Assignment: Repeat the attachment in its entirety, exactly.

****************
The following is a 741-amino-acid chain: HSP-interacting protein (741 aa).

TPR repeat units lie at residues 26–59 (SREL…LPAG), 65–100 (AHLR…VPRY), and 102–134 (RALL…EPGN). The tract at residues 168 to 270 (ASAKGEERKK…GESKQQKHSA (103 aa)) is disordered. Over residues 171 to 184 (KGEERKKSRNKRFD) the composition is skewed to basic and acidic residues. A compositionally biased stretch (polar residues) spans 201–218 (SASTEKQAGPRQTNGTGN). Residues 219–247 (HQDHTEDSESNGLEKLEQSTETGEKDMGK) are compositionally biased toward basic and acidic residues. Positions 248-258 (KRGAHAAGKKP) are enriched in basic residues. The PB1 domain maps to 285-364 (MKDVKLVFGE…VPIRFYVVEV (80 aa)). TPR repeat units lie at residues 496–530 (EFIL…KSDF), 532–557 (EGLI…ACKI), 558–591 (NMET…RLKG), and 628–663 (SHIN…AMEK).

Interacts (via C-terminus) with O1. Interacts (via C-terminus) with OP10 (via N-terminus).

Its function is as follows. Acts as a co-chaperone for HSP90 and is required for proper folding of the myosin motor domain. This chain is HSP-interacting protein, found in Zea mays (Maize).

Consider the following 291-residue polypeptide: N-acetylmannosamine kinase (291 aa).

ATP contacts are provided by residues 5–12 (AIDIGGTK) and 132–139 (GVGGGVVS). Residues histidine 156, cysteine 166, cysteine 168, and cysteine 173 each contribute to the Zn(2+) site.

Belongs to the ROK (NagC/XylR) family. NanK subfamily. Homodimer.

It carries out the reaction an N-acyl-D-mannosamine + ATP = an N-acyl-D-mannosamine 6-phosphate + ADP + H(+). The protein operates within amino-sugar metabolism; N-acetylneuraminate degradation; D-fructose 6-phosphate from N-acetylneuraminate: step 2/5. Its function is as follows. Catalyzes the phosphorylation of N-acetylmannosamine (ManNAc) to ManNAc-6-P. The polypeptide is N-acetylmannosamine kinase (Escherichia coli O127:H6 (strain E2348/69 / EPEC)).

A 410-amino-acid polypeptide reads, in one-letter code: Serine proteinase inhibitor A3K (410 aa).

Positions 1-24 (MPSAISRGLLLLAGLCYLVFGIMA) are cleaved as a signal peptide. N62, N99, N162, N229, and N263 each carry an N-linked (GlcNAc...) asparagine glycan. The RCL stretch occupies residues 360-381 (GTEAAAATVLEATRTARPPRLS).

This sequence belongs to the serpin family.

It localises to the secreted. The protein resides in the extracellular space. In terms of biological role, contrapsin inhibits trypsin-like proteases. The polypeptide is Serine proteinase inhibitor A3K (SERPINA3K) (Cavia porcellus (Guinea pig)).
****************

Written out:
The following is a 741-amino-acid chain: HSP-interacting protein (741 aa).

TPR repeat units lie at residues 26–59 (SREL…LPAG), 65–100 (AHLR…VPRY), and 102–134 (RALL…EPGN). The tract at residues 168 to 270 (ASAKGEERKK…GESKQQKHSA (103 aa)) is disordered. Over residues 171 to 184 (KGEERKKSRNKRFD) the composition is skewed to basic and acidic residues. A compositionally biased stretch (polar residues) spans 201–218 (SASTEKQAGPRQTNGTGN). Residues 219–247 (HQDHTEDSESNGLEKLEQSTETGEKDMGK) are compositionally biased toward basic and acidic residues. Positions 248-258 (KRGAHAAGKKP) are enriched in basic residues. The PB1 domain maps to 285-364 (MKDVKLVFGE…VPIRFYVVEV (80 aa)). TPR repeat units lie at residues 496–530 (EFIL…KSDF), 532–557 (EGLI…ACKI), 558–591 (NMET…RLKG), and 628–663 (SHIN…AMEK).

Interacts (via C-terminus) with O1. Interacts (via C-terminus) with OP10 (via N-terminus).

Its function is as follows. Acts as a co-chaperone for HSP90 and is required for proper folding of the myosin motor domain. This chain is HSP-interacting protein, found in Zea mays (Maize).

Consider the following 291-residue polypeptide: N-acetylmannosamine kinase (291 aa).

ATP contacts are provided by residues 5–12 (AIDIGGTK) and 132–139 (GVGGGVVS). Residues histidine 156, cysteine 166, cysteine 168, and cysteine 173 each contribute to the Zn(2+) site.

Belongs to the ROK (NagC/XylR) family. NanK subfamily. Homodimer.

It carries out the reaction an N-acyl-D-mannosamine + ATP = an N-acyl-D-mannosamine 6-phosphate + ADP + H(+). The protein operates within amino-sugar metabolism; N-acetylneuraminate degradation; D-fructose 6-phosphate from N-acetylneuraminate: step 2/5. Its function is as follows. Catalyzes the phosphorylation of N-acetylmannosamine (ManNAc) to ManNAc-6-P. The polypeptide is N-acetylmannosamine kinase (Escherichia coli O127:H6 (strain E2348/69 / EPEC)).

A 410-amino-acid polypeptide reads, in one-letter code: Serine proteinase inhibitor A3K (410 aa).

Positions 1-24 (MPSAISRGLLLLAGLCYLVFGIMA) are cleaved as a signal peptide. N62, N99, N162, N229, and N263 each carry an N-linked (GlcNAc...) asparagine glycan. The RCL stretch occupies residues 360-381 (GTEAAAATVLEATRTARPPRLS).

This sequence belongs to the serpin family.

It localises to the secreted. The protein resides in the extracellular space. In terms of biological role, contrapsin inhibits trypsin-like proteases. The polypeptide is Serine proteinase inhibitor A3K (SERPINA3K) (Cavia porcellus (Guinea pig)).